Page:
The observations and opinions of a person who has no discernible insights or ideas.

Friday, September 30, 2005

In the Weak Outer Bands of the Storm 

I’m just about to leave on another trip, so I’m way overdue for a report of my last one.

Last week, my wife joined me for a trip to Florida. I was traveling so that I could sit in on some in-system testing, and she was traveling because she’s always wanted to go to Florida, and it seemed like a good time. We used my accumulation of sky miles to get her some tickets, and it only cost $10, along with two layovers for her on each leg of the trip. Still, we were able to fly together into and out of Florida, and that was nice. Then, after we had bought tickets for each of us, the airline declared bankruptcy. This was something of an omen, even though we didn’t notice any inconvenience due to Delta’s financial troubles.

In the days before we departed, a group of thunderstorms near the Bahamas got together and formed a tropical depression that became Tropical Storm Rita. Forecast tracks had it moving straight west across the gulf, missing us by a large margin, although at the time we were going to be at the edge the 5 day warning cone. Rita intensified and Tuesday it hit hurricane strength as it passed over the Keys.

Every TV in any building I entered was either on the weather channel, or on the news which was covering the storm even more than the weather channel was. We also checked out the National Hurricane Center’s site frequently, tracking the progress of the storm as it intensified and moved west. By Wednesday, it was one of the most powerful Cat. 5 storms ever recorded in the Atlantic, at which time it was about 300 miles south of our position.

Thursday, some of the outer bands of this gigantic storm passed over the Florida Panhandle, dumping rain in intense but isolated bursts on us. Friday, we went to a beach and saw the high surf (and would-be surfers finding that it wasn’t really as good as useful as it looked like it should be) and the wind. I even went for a walk on the beach and didn’t get heat exhaustion like the last time I had tried that. That afternoon, I got a call from my boss asking if I was all right. I guess it looked worse on TV, where all they could see was that the bands of the storm were reaching me.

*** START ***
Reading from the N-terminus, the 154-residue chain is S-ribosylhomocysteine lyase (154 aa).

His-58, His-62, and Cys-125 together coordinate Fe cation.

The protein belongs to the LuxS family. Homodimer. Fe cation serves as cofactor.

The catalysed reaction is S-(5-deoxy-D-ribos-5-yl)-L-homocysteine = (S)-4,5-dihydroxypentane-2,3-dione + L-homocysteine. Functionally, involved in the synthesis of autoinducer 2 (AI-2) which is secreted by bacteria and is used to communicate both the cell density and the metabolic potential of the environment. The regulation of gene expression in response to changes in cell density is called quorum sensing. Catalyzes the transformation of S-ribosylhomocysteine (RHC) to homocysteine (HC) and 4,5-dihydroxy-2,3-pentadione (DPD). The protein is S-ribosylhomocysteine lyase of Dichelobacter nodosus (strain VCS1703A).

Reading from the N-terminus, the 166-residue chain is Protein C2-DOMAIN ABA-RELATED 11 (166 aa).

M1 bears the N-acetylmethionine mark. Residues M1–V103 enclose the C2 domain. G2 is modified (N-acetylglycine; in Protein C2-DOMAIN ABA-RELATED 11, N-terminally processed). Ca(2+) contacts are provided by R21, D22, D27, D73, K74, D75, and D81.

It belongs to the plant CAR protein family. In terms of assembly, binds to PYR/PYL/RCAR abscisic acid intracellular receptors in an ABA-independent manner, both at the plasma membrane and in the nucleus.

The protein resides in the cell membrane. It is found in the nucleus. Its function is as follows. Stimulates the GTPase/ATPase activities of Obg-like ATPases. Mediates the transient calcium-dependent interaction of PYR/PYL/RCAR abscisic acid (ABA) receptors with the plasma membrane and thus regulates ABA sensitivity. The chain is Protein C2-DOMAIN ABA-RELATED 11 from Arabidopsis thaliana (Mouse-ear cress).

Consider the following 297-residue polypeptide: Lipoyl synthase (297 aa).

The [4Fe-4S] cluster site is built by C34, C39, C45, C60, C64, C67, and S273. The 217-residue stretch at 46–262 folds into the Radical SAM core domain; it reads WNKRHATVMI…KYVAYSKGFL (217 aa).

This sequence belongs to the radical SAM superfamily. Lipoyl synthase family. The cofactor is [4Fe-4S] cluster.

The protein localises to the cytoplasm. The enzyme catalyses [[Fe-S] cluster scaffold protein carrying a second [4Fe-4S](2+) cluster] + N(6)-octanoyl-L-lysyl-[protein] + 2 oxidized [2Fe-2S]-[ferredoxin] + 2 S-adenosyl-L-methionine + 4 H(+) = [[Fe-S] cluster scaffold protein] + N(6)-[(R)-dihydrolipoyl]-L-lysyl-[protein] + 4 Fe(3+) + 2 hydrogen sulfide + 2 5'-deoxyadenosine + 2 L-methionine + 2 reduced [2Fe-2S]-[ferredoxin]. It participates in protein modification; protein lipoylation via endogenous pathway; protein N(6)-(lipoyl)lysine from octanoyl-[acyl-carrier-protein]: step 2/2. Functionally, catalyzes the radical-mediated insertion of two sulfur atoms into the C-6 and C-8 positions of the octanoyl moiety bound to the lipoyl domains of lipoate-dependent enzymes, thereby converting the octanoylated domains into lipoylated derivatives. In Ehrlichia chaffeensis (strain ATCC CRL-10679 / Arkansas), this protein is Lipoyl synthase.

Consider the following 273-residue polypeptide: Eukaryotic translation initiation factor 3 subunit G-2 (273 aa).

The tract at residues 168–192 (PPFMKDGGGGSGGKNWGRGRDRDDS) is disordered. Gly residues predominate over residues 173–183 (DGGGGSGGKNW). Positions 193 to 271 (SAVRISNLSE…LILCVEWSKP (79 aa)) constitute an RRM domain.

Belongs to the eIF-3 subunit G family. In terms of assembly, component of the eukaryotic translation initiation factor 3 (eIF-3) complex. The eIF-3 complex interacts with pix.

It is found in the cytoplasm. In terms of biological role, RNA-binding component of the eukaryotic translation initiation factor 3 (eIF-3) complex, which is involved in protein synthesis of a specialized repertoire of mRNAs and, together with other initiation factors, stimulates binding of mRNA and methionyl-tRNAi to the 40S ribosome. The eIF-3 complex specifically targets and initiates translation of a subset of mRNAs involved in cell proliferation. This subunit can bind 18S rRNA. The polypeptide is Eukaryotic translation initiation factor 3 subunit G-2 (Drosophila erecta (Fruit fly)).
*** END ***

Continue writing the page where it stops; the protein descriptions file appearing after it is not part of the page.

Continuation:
Friday night, Rita hit the Texas/Louisiana area, and fortunately was greatly weakened. The last I heard was that it was responsible for 7 deaths, and 5 of those were people who died of carbon monoxide poisoning from a generator they were using while the power was out. It looks like everyone made out far better than was anticipated.

Elsewhere on my trip, not much happened. I had my ID checked by high ranking (E-7/8 first shirt) gate guards, and I had to deal with absent personnel who were let go before the (critical) need for them was gone. I failed to find any new geocaches, but I did find at least two old ones (no trip to Panama City is complete without finding about the county commissioner who lobbied for the four-laning of SR 77, an accomplishment sought for so long by so many). Also, I think I had my most turbulent flights ever. It’s kind of scary being in a 737 as it just drops for a second or so, and a bit scarier to be on a turbo prop plane that’s having drops like that several times a minute during the entire approach.

We’re alive, and we’re both home again, safe and sound. Next time, we’re driving.

(sidenote: Next week, we’re going to San Diego, which appears to be in the path of Tropical Storm (soon to be Hurricane) Otis.)

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